"This work does not enable any reliable conclusion to be drawn," the joint statement of the national academies of agriculture, medicine, pharmacy, science, technology and veterinary studies said, adding publicity surrounding the publication had "spread fear among the public."
Such a joint statement is an extremely rare event in French science, Radio France Internationale reported.
The statement was prompted by a paper released in September that said rats fed genetically modified corn developed by U.S. chemical giant Monsanto or given doses of Monsanto's Roundup herbicide developed tumors.
Critics accused the author of the paper, Gilles-Eric Seralini of the University of Caen, of using the media to increase the impact of his study and have alleged statistical bias in his experiments.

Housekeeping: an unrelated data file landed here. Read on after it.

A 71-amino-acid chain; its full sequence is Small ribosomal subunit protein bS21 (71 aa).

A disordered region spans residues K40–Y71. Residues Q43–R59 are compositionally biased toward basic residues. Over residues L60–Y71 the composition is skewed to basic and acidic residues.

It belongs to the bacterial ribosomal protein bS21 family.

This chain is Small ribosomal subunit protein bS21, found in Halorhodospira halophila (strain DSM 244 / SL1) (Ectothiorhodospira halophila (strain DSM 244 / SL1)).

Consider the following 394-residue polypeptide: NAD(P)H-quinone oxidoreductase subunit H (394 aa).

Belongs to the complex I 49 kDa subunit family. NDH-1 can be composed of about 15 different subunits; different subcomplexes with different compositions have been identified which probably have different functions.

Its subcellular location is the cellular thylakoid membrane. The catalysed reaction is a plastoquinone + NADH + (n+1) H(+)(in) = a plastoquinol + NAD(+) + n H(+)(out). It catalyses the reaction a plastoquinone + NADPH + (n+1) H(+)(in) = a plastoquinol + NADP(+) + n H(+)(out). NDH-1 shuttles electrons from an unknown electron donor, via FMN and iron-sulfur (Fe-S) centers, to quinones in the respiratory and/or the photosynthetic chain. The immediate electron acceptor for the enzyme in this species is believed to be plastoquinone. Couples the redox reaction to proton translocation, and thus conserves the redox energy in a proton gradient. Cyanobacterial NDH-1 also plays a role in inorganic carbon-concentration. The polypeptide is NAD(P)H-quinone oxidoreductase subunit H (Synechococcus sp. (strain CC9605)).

"Given the numerous gaps in methods and interpretation, the data presented in this article cannot challenge previous studies which have concluded that [Monsanto's] corn is harmless from the health point of view, as are, more generally, genetically modified plants that have been authorized for consumption by animals and humans," the academies' statement said.
Two official investigations into the study are to be unveiled next Monday.